3 Perspectives | Mary Tonkin, Fred Williams & Miles Evergood

Burrinja Gallery | MAY 15 - JUL 24

Drawing from the vivid and lush landscape of the Dandenong Ranges, a place each artist once called home, the works in this exhibition showcase three distinctly different perspectives. 

Be captured by the unique majesty of the ranges, seen through the eyes of these brilliant Australian landscape painters.

Mary Tonkin (1973 - )

Contemporary plein air landscape artist whose detailed large scale representations reflect the forest/bush at her family’s farm estate at Kalorama.

Landscape painter Mary Tonkin completed a Bachelor of Fine Arts (Honours) in 1995 and a Master of Fine Arts in 2002 at Monash University, where she has also lectured. Tonkin has held solo exhibitions in Melbourne and Sydney since 1999. Her work has been included in group exhibitions at the Art Gallery of New South Wales, Mornington Peninsula Regional Gallery and internationally in New York. A survey exhibition titled ‘Home’ was held at Burrinja Gallery in the Dandenong’s in 2012. Tonkin was awarded the National Gallery of Victoria Trustee award in 1994 and 1995 and Dobell drawing prize in 2002. She was the recipient of the Elizabeth Greenshield foundation grant in 1998 and Australian post-graduate fellowship award in 2000. Tonkin’s work is held by the Art Gallery of New South Wales, Sydney; the National Gallery of Victoria, Melbourne; the Mornington Peninsula Regional Gallery, VIC and several regional and tertiary institutions.

“Like Monet, Tonkin has set out to paint the same motif again and again, in every season and every sort of daylight; she has painted the forest ravaged by bushfires, and blooming with new life.”  John McDonald - The Good Weekend 2019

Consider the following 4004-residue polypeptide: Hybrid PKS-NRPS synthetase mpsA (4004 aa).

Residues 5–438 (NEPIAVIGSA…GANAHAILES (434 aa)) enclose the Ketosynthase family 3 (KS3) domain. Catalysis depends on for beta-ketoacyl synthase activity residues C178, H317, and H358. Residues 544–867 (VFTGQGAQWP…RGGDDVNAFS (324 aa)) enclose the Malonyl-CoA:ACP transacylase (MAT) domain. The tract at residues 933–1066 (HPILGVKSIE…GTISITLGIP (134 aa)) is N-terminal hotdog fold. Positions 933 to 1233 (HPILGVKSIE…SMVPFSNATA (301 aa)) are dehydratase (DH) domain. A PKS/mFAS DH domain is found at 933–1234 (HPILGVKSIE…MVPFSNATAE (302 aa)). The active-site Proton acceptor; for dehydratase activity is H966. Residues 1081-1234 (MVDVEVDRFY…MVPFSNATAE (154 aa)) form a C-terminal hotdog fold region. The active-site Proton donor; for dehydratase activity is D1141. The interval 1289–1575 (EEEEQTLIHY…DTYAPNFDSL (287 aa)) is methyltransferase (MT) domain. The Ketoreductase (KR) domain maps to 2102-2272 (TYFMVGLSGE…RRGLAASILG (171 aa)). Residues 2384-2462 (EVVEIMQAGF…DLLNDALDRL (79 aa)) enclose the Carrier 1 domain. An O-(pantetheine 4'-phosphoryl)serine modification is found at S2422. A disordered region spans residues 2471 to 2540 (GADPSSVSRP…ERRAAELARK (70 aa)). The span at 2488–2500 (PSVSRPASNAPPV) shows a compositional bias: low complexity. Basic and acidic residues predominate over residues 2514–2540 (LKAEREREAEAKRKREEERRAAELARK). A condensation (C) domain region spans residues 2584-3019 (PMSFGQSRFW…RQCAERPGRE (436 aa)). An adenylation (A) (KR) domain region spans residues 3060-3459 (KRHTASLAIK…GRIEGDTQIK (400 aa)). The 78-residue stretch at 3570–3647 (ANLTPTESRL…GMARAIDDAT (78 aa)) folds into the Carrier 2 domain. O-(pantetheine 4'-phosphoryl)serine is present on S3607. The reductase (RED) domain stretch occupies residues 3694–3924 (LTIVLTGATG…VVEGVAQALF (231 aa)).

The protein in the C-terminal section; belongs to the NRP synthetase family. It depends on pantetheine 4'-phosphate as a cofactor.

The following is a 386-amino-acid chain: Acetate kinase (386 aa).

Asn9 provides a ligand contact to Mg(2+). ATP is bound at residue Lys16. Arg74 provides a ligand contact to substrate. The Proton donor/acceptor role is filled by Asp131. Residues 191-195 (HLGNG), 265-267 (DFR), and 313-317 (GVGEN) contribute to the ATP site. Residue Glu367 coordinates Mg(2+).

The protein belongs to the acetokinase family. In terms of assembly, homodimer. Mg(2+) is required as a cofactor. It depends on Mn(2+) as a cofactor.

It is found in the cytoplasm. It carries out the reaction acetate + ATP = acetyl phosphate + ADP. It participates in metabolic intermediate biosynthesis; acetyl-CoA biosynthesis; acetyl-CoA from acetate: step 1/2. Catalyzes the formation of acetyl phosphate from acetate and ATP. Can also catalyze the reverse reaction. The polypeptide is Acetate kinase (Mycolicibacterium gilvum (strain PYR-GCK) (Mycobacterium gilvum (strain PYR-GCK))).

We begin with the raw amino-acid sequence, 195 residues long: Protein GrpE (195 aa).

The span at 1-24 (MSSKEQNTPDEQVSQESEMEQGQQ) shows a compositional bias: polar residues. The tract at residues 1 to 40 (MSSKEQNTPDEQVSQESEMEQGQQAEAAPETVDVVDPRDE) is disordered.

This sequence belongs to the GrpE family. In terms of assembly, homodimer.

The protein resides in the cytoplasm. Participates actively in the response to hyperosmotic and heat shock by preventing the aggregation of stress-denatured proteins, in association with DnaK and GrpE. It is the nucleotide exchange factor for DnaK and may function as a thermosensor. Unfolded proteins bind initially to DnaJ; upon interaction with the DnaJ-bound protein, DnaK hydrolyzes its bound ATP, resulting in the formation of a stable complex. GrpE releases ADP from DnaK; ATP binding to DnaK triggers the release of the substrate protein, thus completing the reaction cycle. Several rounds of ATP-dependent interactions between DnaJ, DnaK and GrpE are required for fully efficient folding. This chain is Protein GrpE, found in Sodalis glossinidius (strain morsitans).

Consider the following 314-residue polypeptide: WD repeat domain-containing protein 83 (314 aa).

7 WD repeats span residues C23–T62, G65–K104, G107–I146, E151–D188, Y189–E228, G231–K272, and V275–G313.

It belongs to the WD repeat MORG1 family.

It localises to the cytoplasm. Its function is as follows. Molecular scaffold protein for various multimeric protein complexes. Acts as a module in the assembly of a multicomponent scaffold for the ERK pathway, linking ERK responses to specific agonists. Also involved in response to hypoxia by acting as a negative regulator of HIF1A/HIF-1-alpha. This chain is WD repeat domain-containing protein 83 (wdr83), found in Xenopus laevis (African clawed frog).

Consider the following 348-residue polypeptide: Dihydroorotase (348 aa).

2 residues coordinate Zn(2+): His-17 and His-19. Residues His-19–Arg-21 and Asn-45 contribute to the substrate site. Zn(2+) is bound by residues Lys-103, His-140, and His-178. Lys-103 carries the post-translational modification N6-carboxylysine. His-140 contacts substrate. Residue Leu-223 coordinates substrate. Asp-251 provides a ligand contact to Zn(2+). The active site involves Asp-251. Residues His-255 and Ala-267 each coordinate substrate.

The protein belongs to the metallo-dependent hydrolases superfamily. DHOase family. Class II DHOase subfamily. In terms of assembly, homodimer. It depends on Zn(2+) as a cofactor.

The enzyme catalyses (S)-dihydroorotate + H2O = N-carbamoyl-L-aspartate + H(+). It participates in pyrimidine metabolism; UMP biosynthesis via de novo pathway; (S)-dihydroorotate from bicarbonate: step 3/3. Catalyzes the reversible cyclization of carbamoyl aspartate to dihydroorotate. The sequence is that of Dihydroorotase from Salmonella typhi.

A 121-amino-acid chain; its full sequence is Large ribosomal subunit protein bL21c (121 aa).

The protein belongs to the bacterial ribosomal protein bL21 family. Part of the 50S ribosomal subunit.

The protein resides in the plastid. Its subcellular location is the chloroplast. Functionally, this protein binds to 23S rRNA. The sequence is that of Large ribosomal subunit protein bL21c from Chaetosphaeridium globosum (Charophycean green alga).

Image Credits (left to right): Mary Tonkin, Ramble, Kalorama 2017-19 (detail) oil on linen, 21 panels, 180 x 1890 cm Photographer Matthew Stanton | Mary Tonkin, still from 2013 interview by ArtDotTV


Fred Williams (1927 - 1982)

One of Australian most significant artists who redefined landscape painting during his Upwey years.

Melbourne-born Fred Williams is considered one of Australia’s finest landscape painters of the twentieth century. His works mark a great departure from traditional depictions of the Australian landscape.

After winning the 1964 Helena Rubinstein Travelling Scholarship, Fred Williams visited Europe. He returned inspired by the densely painted landscapes of French nineteenth-century painter Gustave Courbet, an influence that can be seen in the generous application of paint in the foliage of this painting. Williams and his family had moved into a small house on 2 acres of land at Upwey, in the Dandenong Ranges outside of Melbourne in 1963. With his studio situated at the base of a valley, the setting became the inspiration for the high horizon line seen in this and many other paintings.